An Atlantic Books Today Editor's Pick
Marcello Di Cintio first visited Palestine in 1999. Like most outsiders, the Palestinian narrative that he knew had been simplified by a seemingly unending struggle, a near-Sisyphean curse of stories of oppression, exile, and occupation told over and over again.
In Pay No Heed to the Rockets, he reveals a more complex story, the Palestinian experience as seen through the lens of authors, books, and literature. Using the form of a political-literary travelogue, he explores what literature means to modern Palestinians and how Palestinians make sense of the conflict between a rich imaginative life and the daily tedium and violence of survival.
Di Cintio begins his journey on the Allenby Bridge that links Jordan to Palestine. He visits the towns and villages of the West Bank, passes into Jerusalem, and then travels through Israel before crossing into Gaza. En route, he meets with poets, authors, librarians, and booksellers. He begins to see Palestine through their eyes, through their stories.
In the company of literary giants like Mahmoud Darwish and Ghassan Kanafani, and the contemporary authors whom they continue to inspire, Di Cintio travels through the rich cultural and literary heritage of Palestine. It's there that he uncovers a humanity, and a beauty, often unnoticed by news media. At the seventieth anniversary of the Arab-Israeli War, Pay No Heed to the Rockets tells a fresh story about Palestine, one that begins with art rather than war.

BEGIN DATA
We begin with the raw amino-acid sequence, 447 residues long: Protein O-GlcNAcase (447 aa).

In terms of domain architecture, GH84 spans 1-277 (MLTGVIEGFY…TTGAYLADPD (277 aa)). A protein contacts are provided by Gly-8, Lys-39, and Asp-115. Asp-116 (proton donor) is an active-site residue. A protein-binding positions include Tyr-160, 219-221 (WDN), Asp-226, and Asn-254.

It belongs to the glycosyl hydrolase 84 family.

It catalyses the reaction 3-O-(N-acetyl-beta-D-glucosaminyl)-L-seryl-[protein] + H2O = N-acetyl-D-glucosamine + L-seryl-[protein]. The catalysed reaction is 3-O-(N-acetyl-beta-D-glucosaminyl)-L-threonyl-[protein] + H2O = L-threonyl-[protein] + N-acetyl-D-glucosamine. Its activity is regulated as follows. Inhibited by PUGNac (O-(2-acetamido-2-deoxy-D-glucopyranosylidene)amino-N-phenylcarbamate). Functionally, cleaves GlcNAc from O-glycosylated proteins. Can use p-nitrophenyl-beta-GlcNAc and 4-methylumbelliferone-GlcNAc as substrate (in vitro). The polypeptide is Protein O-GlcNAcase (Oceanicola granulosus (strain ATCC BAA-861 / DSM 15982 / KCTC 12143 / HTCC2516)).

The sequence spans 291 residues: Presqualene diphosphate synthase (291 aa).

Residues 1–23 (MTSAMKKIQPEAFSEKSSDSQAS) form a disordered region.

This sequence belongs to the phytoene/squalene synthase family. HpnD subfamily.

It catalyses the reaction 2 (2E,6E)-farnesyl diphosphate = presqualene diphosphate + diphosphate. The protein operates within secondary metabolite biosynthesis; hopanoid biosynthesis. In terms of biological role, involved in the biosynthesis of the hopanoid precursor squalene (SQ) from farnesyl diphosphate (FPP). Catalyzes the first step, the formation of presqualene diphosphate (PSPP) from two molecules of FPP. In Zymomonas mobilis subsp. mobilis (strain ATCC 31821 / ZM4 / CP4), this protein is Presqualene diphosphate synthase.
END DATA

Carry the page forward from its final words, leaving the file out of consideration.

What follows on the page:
"In just a little over 200 pages, Di Cintio introduces us to dozens of writers, each living a different creative life in cities ranging from Ramallah to Haifa to Gaza to Jerusalem."
"This blend of history and travel will interest all seeking a better understanding of Palestinian life."
"Illuminating reading from a highly engaged author."
"That Di Cintio researches his subjects thoroughly, conducts in depth reporting, and writes with vigour and humility is testimony to his skill in handling one of the most divisive political stories of the last 100 years."
"Di Cintio weaves together history with a sense of place and infuses character with dialogue and humor to produce a contemporary portrait of a people who continue to resist both occupation and simple categorization in this masterful work."
"Di Cintio takes the reader on a literary journey to see how Palestinians living under occupation and siege today find the inspiration to keep on writing, despite, or sometimes because of, adverse circumstances."
"This is one of the best books I have ever read about Palestine."